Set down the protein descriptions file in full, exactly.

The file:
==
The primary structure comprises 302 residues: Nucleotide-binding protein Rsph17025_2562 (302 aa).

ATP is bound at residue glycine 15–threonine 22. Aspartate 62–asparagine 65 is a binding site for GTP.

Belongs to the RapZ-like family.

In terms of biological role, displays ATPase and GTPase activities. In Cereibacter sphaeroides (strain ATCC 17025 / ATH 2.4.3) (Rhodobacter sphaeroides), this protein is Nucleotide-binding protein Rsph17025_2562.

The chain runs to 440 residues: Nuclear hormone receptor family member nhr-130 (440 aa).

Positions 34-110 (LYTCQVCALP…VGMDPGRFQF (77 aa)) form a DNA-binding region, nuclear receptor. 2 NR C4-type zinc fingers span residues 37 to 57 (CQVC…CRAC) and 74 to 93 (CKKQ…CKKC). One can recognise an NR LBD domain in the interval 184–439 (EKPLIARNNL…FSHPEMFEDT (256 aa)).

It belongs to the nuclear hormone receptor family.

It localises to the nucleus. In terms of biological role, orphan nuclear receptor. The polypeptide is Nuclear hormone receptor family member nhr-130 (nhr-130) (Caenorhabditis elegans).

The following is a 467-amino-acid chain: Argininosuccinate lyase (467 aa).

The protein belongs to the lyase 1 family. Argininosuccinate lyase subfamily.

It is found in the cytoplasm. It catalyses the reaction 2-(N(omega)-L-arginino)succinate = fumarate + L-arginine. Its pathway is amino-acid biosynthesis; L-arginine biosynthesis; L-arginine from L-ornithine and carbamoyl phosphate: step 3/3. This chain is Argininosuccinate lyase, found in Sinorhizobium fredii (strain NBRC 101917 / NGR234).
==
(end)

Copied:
The primary structure comprises 302 residues: Nucleotide-binding protein Rsph17025_2562 (302 aa).

ATP is bound at residue glycine 15–threonine 22. Aspartate 62–asparagine 65 is a binding site for GTP.

Belongs to the RapZ-like family.

In terms of biological role, displays ATPase and GTPase activities. In Cereibacter sphaeroides (strain ATCC 17025 / ATH 2.4.3) (Rhodobacter sphaeroides), this protein is Nucleotide-binding protein Rsph17025_2562.

The chain runs to 440 residues: Nuclear hormone receptor family member nhr-130 (440 aa).

Positions 34-110 (LYTCQVCALP…VGMDPGRFQF (77 aa)) form a DNA-binding region, nuclear receptor. 2 NR C4-type zinc fingers span residues 37 to 57 (CQVC…CRAC) and 74 to 93 (CKKQ…CKKC). One can recognise an NR LBD domain in the interval 184–439 (EKPLIARNNL…FSHPEMFEDT (256 aa)).

It belongs to the nuclear hormone receptor family.

It localises to the nucleus. In terms of biological role, orphan nuclear receptor. The polypeptide is Nuclear hormone receptor family member nhr-130 (nhr-130) (Caenorhabditis elegans).

The following is a 467-amino-acid chain: Argininosuccinate lyase (467 aa).

The protein belongs to the lyase 1 family. Argininosuccinate lyase subfamily.

It is found in the cytoplasm. It catalyses the reaction 2-(N(omega)-L-arginino)succinate = fumarate + L-arginine. Its pathway is amino-acid biosynthesis; L-arginine biosynthesis; L-arginine from L-ornithine and carbamoyl phosphate: step 3/3. This chain is Argininosuccinate lyase, found in Sinorhizobium fredii (strain NBRC 101917 / NGR234).